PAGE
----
Living in fear: Domestic abuse affecting thousands in SJ, but Stockton well above other cities in number of cases reported

This story was produced as part of a larger project led by Almendra Carpizo, a participant in the 2019 California Fellowship.

Other stories in this series include:

Lives on the line: Bulk of female homicides linked to domestic abuse

For domestic abuse victim, God, honesty, accountability and self-discovery are helping her heal

Trisha Aguilar never envisioned herself in such a situation.

He had called her stupid and dumb. And she made herself believe the belittling and degrading were tolerable — it would pass. Little did she know it would get worse.

Aguilar met him when she was in her late 20s and divorced.

The verbal abuse started before the young couple celebrated their first anniversary and escalated into physical abuse shortly afterward.

“It blindsided me,” she said. “I began questioning whether I was going to stay in the relationship.

“I decided to push it under the rug.”


Intimate partner violence, or domestic violence, directly affects thousands of lives throughout San Joaquin County. Women and men daily in the county are beaten, berated and sequestered, but data obtained by The Record shows no other city sees the number of cases reported at the level of Stockton.

In a 40-month span beginning in January 2016, there were 15,894 domestic violence or intimate partner violence-related reports taken by the Stockton, Lodi, Manteca and Tracy police departments, as well as the San Joaquin County Sheriff’s Office. These numbers reflect only reported cases, as this crime continues to be underreported, according to law enforcement documents.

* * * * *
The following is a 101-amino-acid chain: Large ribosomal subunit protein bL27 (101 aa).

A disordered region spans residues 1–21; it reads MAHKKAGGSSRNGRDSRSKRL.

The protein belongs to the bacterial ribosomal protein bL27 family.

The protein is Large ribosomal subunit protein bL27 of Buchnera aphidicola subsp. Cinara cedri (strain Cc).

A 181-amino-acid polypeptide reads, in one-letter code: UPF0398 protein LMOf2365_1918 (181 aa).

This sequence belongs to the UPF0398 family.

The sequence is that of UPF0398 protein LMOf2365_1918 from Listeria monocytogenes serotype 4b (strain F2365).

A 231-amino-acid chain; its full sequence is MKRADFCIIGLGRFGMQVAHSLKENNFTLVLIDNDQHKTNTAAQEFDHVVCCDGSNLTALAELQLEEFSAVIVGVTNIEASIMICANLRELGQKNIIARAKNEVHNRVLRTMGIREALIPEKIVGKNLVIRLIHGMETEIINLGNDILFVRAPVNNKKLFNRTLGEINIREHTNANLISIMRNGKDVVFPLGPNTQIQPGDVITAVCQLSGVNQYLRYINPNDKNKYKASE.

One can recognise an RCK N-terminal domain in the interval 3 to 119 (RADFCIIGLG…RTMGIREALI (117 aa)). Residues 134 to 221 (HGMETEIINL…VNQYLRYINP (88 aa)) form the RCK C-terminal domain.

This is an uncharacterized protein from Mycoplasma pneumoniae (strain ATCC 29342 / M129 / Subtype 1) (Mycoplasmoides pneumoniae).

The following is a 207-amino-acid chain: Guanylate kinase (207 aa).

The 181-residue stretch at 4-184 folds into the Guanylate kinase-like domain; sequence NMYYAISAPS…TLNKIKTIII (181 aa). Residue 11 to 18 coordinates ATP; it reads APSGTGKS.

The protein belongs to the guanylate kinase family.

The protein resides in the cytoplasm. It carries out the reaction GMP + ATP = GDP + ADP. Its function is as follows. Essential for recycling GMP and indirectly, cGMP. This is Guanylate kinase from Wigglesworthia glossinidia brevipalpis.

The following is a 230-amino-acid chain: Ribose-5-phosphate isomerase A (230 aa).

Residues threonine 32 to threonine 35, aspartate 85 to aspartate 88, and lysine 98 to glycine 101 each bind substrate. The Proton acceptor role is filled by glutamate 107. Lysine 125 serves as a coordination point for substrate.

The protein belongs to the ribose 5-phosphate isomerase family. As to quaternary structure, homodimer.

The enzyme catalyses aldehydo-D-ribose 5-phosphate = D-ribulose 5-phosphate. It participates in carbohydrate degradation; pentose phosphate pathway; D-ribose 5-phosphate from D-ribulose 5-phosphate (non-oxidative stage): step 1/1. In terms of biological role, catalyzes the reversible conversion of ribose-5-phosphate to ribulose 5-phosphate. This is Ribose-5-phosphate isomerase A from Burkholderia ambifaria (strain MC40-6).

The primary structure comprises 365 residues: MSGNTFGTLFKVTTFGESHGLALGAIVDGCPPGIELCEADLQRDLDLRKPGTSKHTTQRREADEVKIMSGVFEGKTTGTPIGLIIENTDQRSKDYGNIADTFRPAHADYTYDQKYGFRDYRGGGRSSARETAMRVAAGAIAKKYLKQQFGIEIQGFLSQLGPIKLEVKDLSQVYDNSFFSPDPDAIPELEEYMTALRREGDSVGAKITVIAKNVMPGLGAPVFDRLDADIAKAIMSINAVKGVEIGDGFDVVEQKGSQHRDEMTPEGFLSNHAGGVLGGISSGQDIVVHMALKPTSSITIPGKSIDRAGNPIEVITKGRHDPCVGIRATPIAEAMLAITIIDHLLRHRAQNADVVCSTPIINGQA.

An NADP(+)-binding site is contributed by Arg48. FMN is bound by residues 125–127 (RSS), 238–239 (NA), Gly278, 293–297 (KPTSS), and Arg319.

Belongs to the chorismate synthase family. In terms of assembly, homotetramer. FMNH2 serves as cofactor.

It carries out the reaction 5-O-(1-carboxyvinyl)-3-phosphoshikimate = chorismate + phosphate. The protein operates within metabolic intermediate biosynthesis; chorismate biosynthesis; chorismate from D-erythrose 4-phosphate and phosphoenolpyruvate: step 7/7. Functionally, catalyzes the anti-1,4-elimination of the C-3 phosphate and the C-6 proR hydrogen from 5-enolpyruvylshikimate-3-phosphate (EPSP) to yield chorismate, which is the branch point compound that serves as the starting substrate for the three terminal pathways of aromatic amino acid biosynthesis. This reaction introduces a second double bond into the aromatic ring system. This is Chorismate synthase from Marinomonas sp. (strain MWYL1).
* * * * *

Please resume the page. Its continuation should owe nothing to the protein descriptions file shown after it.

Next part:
Stockton alone saw 10,496 reports, which accounted for about two-thirds of the intimate partner violence incidents authorities investigated in the county.

Ken Puckett has been with the San Joaquin County District Attorney’s Office for 30 years, and has seen the issue grow exponentially countywide. But while the agency prosecutes cases from other cities, he said the vast majority come from Stockton.

Of the 5,876 domestic violence cases the District Attorney’s Office handled last year, 4,483, or 76 percent, originated in Stockton, said Puckett, chief deputy district attorney.

Authorities can’t pinpoint an exact cause for the higher number of cases, but said population size alone is not the sole contributor to the disparity. Stockton, a port city in California’s Central Valley, has a population of more than 311,000, approximately 41 percent of the San Joaquin County populace.

Puckett and Sgt. Andrew Hendricks, a 24-year veteran with the Stockton Police Department, have noticed one significant trend — more men are coming forward as victims.

In 2011-2012, about 5 percent of victims in domestic violence cases in San Joaquin County were men, Puckett said. That has risen to between 15 to 20 percent.

Part of the reason, Hendricks and Puckett speculate, is because more men are now willing to report.


An analysis of Stockton Police Department arrest records from the past 3.3 years shows women and men were abused in almost every corner of the city on any given day. On Christmas and Thanksgiving days, on bike trails, in ramshackle tents along the levees, in modest apartment complexes and in opulent homes overlooking the lush fairways and greens of golf courses.

Aguilar, who was born and raised in Stockton, endured harrowing days and nights during the 15 years she was with her abuser.